Sky lights up with data expertise

Running a busy data and analytics department is always challenging. When it has to support a fast-growing business with tough marketing tagets, things

There are not many data professionals who can show a glossy video about the work they do. There are even fewer who have a line of people eager to speak to them after they have presented. The only person to enjoy both of these things is Simon Kaffel, data and analysis director of BSkyB.

Sky’s use of data in pursuit of tough business goals (ten million customers by 2010) certainly makes for an interesting presentation, as the packed audience at the Data Marketing Show can attest. As a media company, it has the resources to make even databases look interesting.

Yet it is probably another aspect of Sky’s commitment to data that stimulated so much interest – it is recruiting. “I am looking to recruit seven roles across the team, as it has grown following a recent restructure,” says Kaffel. “I am involved in the recruitment of all heads into the team, as I am eager to understand their fit in the business, the team and with the work we deliver.”

That work won 12 Sky Value Awards for the data department last year (and has garnered Sky four Data Strategy Awards), all nominated by internal clients for outstanding service. “I have tried to develop an environment where the team can be as relaxed as possible in their work, that as much stress from around the organisation stops with me. I have a fantastic team and their work is hard enough – misplacing ‘and’ for ‘or’ can have huge implications – so the last thing that they need is to have someone standing over their shoulders,” he says.

Personal relationships have also played a key role in Kaffel’s own career path. Having been one of the early adopters of Xchange Apps’ Valex software while working in the NatWest database marketing team, he heard that Sky had also installed it and were looking to recruit.

“I contacted them directly and got on like a house on fire with the head of database marketing and analysis. That was over nine years ago,” he recalls. With a managing director who used to do Kaffel’s current job and who reports directly into the CEO, Sky’s culture is very data-centric. Asked who makes use of his skills, Kaffel says: “Everyone. In effect, everything I do has an impact on everyone from the CEO down! Sky’s data is a key asset for the business. So therefore how that data is used is key to the business hitting its targets.”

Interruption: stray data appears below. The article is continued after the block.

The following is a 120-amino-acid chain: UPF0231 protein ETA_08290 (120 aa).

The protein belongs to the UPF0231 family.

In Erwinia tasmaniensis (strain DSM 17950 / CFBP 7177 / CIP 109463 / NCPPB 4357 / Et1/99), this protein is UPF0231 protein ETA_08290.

Kaffel’s office is dominated by a diagram of Sky’s operational database. It is hugely complicated with so many tables and dimensions that only two people understand it, he jokingly says. As a result. Sky built the marketing database Olive to remove that complexity and make the data more usable to the business. Olive takes over 150 feeds many of which are daily yet, despite this, the data is presented in a simple and user-friendly structure.

“Some of the work that I am most proud of is the design and delivery of a data solution when Sky’s CRM solution went live, that ensured the business continued to deliver with minimal impact on their activity. In addition, I added some of the brains behind the build of Olive, which I still see as my baby,” he says.

As that rare hybrid of marketing and data expert, Kaffel may have been too successful. “We’ve done such a good job in communicating the benefits of Olive within Sky that people expect it to be the Oracle, providing answers to a whole host of bizarre questions. Managing expectations is a key challenge,” he says.

The relationship with Experian Integrated Marketing has also been a strong one and fundamental to the success of the project. “I consider them to be part of my department,” says Kaffel. It is that 24-strong team which is now growing in line with Sky’s growth plans. New projects are in hand that will demand even more support.

Sky is a great example of a data-literate business and Kaffel a brilliant ambassador for both the company and the data industry as a whole. Yet his own focus is just on the next challenge. He says: “We need to sweat the data assets that we have. We have spent a great deal of money on data and services – we need to continue to leverage as much benefit from that data as possible.”

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